That apparently wasn’t the end of the lesson. See, God went on to point out a few things about rivers. The Devon, and, at least by us, the Trent into which it flows about half a mile downstream, are both slow moving rivers (attested to by the presence of the banded demoiselle – see I have been learning!). The water flowing past where I was sitting would reach its destination – Devon, Trent, Humber, North Sea. Its journey would take a while but it was gentle, uneventful.

Compare this with a fast moving river. It flows over rocks, buffets everything on it, waves of white foam crash through it. It reaches its destination much faster, but you’d better hang on.

So, went on that Voice, which river are we taking?

Go on, shoot me now. My words: “Bring it on.”

That means all those lessons I need to learn to prepare me to serve God in whatever calling comes next are coming, bang, bang, bang.

Like last weekend’s lesson. I didn’t think of myself as a particularly materialistic kind of person. I fear I was wrong. I think it’s so ingrained in me that I hadn’t realised it was there. So I need to learn to to rely on God and not on things.

We’d had a lovely afternoon in Derbyshire, looking around Bakewell, sitting by the river, exploring Arbor Low henge. We drove back at the boys’ bedtime – and the car wouldn’t switch off. To cut a long story short, Matt can fix it at not too expensive a price, but we will be car-less for a few days.

Sunday afternoon. No sooner had Matt worked out the problem with the car and how to fix it then there was a huge thunk from the kitchen. Dishwasher. Dead. Tripped the mains in the kitchen. Again, thankfully, easily fixed by Matt without any great expense. But I am washing up by hand for a few days.

Well, by the time Sunday evening came around, we were entirely unsurprised when I switched on the table lamp and the bulb blew! In fact, we laughed aloud. Lesson on the way to being learnt, God. Thanks.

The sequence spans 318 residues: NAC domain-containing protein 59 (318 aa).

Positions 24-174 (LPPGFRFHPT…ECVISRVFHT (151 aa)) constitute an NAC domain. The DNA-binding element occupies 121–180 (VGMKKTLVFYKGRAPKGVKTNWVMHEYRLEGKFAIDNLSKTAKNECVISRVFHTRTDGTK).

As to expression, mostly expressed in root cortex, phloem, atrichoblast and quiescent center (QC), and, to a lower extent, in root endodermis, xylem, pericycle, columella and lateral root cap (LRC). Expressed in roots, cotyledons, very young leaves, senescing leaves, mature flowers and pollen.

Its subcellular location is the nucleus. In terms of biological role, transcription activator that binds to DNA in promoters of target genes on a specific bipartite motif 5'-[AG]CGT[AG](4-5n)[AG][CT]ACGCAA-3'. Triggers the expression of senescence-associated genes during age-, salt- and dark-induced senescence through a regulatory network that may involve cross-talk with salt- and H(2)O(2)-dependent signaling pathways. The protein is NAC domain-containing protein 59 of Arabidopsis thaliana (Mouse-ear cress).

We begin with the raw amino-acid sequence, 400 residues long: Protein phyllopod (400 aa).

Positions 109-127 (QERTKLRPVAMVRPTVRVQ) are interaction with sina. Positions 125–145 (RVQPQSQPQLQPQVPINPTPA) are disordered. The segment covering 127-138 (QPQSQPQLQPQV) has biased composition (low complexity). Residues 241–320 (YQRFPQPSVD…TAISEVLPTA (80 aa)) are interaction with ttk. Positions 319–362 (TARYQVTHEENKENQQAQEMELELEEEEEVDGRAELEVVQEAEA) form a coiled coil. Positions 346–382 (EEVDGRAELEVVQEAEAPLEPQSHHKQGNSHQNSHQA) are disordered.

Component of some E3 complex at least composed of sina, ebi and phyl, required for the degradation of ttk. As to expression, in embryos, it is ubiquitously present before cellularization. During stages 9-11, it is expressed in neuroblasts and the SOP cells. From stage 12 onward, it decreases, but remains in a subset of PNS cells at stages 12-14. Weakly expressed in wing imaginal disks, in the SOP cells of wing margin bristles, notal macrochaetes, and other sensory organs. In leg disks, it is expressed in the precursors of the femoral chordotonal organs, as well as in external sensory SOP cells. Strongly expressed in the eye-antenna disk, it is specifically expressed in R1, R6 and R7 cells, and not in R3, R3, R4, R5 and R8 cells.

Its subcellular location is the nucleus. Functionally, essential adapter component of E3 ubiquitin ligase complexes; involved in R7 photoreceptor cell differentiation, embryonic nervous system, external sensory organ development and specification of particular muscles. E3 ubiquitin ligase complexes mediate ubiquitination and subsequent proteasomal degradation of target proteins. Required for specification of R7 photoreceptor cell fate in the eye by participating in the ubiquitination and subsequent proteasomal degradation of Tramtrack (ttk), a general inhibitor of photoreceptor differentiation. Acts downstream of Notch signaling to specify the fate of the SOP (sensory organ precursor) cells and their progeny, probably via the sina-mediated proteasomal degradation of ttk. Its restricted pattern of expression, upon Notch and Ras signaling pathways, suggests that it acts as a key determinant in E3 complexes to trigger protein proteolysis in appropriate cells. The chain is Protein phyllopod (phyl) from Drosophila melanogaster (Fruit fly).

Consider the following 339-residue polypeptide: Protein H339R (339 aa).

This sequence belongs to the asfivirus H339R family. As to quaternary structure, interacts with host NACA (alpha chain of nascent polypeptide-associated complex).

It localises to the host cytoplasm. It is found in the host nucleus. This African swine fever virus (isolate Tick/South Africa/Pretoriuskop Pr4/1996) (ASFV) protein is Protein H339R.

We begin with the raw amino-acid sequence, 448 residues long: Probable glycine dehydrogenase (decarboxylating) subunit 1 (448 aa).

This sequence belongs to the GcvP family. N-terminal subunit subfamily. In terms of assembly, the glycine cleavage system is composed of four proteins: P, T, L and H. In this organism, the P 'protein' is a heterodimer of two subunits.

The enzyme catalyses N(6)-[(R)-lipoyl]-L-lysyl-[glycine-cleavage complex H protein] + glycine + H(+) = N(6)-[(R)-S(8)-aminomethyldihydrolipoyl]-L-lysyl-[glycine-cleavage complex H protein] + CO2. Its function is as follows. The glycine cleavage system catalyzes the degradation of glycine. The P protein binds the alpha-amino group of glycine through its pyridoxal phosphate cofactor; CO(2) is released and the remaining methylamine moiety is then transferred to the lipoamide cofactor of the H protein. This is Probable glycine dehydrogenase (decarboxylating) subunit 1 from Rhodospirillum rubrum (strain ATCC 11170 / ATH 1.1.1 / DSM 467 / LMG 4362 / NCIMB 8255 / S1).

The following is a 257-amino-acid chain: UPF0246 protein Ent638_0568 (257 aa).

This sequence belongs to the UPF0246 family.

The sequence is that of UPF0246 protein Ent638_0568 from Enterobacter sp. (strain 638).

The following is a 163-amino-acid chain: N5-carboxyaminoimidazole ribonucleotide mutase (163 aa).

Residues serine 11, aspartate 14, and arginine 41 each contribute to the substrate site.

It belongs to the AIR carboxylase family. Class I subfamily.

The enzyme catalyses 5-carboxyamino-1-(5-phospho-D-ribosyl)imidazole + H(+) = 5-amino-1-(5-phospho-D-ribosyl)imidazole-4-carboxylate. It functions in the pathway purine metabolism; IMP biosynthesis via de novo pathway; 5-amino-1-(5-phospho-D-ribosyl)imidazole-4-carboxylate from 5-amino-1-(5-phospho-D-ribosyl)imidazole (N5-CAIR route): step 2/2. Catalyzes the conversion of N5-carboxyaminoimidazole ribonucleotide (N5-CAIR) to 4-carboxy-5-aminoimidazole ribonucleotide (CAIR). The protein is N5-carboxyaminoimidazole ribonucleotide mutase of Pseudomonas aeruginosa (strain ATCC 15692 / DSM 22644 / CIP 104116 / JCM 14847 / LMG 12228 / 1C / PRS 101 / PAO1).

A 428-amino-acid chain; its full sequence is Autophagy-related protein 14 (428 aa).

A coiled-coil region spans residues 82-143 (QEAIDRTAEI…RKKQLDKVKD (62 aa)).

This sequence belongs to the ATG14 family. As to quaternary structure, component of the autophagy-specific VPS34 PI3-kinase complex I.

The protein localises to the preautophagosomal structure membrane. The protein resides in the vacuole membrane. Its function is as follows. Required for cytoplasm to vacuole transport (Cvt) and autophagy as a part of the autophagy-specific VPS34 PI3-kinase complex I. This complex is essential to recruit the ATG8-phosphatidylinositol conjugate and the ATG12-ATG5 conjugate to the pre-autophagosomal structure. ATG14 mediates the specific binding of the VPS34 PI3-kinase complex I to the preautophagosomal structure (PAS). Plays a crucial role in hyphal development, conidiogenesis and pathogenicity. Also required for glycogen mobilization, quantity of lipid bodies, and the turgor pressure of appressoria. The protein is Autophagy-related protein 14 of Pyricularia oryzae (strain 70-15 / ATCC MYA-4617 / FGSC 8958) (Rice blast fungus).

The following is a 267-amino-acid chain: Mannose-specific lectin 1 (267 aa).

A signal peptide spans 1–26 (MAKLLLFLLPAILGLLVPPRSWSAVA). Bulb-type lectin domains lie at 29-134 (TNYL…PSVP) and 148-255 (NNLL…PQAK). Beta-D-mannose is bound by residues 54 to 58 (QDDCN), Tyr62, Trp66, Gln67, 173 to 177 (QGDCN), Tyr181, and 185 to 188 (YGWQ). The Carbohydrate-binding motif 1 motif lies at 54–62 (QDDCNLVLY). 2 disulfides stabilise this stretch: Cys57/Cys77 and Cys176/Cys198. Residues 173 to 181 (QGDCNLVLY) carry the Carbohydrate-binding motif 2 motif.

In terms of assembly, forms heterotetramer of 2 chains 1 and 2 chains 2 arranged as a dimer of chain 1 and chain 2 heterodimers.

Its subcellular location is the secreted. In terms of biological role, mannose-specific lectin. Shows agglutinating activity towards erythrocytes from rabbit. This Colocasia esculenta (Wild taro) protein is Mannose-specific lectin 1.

Next lesson: that patience problem I have. I think this one may take a little longer…

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On Fledging…

The past year or thereabouts has been a real journey of discovery for me. I always liked nature but it was just “there”, if you know what I mean. Since I began facilitating East Midlands Forest Church with Matt, I’ve taken the time to look, really look, to study, to learn. I know an awful lot more than I did 12, even 6 months ago. I can describe what an ash leaf looks like. I can recognise a silver birch by its leaf and not just its bark. I know more wildflowers than I did this time last year, and I can even tell you the medicinal properties of some of them.

I’m still learning. At the start of the summer Matt and I decided we would aim to learn 10 trees by bark and leaf, 10 butterflies, 10 birds by sight and call, and 10 wildflowers. Some of these are going better than others! But the trend is definitely on the up.

A few weeks ago I decided that rather than sit in the house to spend time with God, I would wander the couple of hundred yards or so to spend that time on the banks of the River Devon. I found God was there before me. That spot has become a regular haunt for my time with God; I hear the Divine voice clearer there, watching fish swim in the clear waters, spotting the slow growth of the waterlilies, following the damselflies as they flit over the water’s surface. I even know now that it’s true name is the banded demoiselle!

A few months ago I had never heard the term ‘panentheistic’, but suddenly I knew the reality of it. I found acceptance in that place, not just acceptance of me by God, but my acceptance of my place in the whole realm of Creation, that I was part of a much bigger picture.

Today i changed my pattern. I walked home from the school run by a different route, taking the path that runs alongside the River Trent, and decided I would stop there this time. I was struck that even though these two rivers – at the points where I sit – are less than a mile apart, the wildlife is different. I watched black headed gulls fishing. I had a fish nursery at my feet. I was surprised by 7 or 8 female mallards. I even saw a dragonfly, which I don’t actually remember seeing before; I was certainly surprised by how big it was.

But I have learned something else today: I have a growing want of solitude. I was cross this morning when a boat came down the river; the noise and the waves in its wake scared away a lot of the creatures around and it shattered the silence with its noisy engine. But as it passed, the couple on board waved to me and wished me good morning, and I realised that this was my error, not theirs. Mankind¬† (I’m a traditionalist, I still prefer this term to ‘humankind’) is the crowning glory of Creation, the one proclaimed “very good” when God declared the rest was “good”. Yes, Creation reveals the glory of God, but so do we. We are the ones created in Divine image. We have the natural realm to enjoy and indeed learn from, but we – I – must remember that this is not the most important thing. My calling is to play my part in bringing God’s Kingdom “on earth as it is in heaven” and that means proclaiming God’s love to one and all.

And if I can do that through nature, then so much the better.